The explanatory level of the model is fairly dispersed with R-squared from 4% to 65% with the average being 32%. The graph shows the distribution of the R-squared and most of them are centred from 10% to 40%. The results indicated that over the period in question the FoF in the study had relatively low directional exposure to the underlying markets. However, it can vary substantially depending which one you pick. In general the FoF with higher R-squared are dependent on the direction of the equity market and obviously the FoF with low R-squared have not significant exposure. In total there are seven FoF that have no significant exposures (at 95% confidence interval).

Figure 1: Distribution of R-squared

Evaluating Market Exposures of Funds of Funds - Figure 1 

Looking at how the individual factors fared in the regressions, indicates that there is no prevalent factor that is considerably more stable and stronger than the others. Table 1 shows the ranges of the betas for the regressions and also how many times each factor is significant.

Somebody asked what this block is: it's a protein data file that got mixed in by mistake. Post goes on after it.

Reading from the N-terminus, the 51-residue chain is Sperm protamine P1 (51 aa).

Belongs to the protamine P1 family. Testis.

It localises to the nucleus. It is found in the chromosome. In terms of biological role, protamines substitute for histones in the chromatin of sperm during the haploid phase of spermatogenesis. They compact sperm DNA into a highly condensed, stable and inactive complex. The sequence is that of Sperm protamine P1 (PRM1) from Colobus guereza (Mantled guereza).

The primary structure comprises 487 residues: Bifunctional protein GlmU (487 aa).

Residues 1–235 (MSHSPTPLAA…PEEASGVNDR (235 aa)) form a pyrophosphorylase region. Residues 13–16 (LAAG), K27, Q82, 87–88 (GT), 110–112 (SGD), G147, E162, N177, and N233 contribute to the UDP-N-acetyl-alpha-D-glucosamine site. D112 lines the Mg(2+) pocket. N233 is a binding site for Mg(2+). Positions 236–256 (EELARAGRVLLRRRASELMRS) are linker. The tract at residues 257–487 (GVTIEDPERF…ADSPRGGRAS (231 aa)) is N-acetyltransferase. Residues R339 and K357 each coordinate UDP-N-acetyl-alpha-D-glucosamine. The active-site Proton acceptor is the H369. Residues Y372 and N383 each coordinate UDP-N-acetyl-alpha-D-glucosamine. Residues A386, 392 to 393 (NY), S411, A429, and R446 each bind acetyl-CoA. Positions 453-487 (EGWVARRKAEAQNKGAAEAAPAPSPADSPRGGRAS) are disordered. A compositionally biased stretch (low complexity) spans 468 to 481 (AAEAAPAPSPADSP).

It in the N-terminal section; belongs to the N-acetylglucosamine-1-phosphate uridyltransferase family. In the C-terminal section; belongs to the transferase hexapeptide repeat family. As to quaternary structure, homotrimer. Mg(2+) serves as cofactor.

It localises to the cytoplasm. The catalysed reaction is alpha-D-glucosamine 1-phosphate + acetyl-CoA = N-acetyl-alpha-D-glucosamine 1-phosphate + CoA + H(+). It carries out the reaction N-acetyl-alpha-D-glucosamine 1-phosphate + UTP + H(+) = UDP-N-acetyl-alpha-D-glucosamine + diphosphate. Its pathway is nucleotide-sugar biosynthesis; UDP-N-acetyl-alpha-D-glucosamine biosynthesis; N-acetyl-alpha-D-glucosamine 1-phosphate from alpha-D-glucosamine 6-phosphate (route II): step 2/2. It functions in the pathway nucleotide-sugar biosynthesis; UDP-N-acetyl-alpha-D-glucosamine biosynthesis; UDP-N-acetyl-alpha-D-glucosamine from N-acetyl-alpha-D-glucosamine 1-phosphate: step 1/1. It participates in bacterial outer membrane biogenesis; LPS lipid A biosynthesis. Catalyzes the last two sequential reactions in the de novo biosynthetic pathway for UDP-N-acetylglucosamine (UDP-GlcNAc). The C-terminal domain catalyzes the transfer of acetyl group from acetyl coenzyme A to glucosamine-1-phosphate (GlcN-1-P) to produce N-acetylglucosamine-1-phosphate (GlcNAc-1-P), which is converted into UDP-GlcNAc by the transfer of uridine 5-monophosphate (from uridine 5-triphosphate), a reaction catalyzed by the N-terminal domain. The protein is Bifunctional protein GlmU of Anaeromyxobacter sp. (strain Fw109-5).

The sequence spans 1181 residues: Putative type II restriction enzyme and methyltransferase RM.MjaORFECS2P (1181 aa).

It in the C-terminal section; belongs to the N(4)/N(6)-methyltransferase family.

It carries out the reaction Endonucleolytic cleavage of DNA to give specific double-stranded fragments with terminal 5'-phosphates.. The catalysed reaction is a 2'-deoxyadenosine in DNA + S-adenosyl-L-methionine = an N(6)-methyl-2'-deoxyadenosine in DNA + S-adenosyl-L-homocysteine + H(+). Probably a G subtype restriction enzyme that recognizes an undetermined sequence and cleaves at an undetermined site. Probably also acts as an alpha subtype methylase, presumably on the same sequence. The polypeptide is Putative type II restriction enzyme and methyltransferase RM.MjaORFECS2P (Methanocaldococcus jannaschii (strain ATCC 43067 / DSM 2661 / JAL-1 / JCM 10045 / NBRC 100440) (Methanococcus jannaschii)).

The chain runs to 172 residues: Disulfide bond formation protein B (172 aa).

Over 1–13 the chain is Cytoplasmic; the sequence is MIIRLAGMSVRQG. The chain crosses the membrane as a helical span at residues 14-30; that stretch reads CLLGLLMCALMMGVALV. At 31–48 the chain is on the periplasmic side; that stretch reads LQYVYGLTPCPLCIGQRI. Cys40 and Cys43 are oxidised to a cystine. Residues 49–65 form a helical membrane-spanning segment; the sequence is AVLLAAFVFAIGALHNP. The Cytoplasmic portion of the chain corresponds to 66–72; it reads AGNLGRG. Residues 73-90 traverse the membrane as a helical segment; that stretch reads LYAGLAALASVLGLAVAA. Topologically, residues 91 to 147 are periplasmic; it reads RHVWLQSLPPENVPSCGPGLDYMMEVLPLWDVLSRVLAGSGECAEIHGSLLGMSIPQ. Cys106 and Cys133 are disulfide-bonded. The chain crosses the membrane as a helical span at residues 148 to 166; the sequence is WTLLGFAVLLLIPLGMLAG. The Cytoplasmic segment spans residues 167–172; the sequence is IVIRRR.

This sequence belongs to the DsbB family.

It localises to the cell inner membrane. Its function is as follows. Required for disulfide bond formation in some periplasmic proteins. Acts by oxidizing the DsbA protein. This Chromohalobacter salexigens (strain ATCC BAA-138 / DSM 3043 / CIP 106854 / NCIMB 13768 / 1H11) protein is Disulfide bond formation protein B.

Figure 2: Range, Average and Significance of Betas

Evaluating Market Exposures of Funds of Funds - Figure 2 

The most significant Beta is high yield debt which is significant in nine cases. The stability of it appears to be quite low and on average it does not have much effect. However, in the cases where the Betas are significant they’re around 0.1 to 0.18. So the implication is that it could have a detrimental effect in a month like March 2005 when high yield was down -3% implying a hit of between 30bps to 60bps to the FoF. The equity Beta has the same characteristics. In cases where it is significant, it is roughly 0.2 so drawdowns in equity markets tend to have a more negative affect on these funds compared to others. Most of the other factors are significant in a handful of situations and the stability quite low.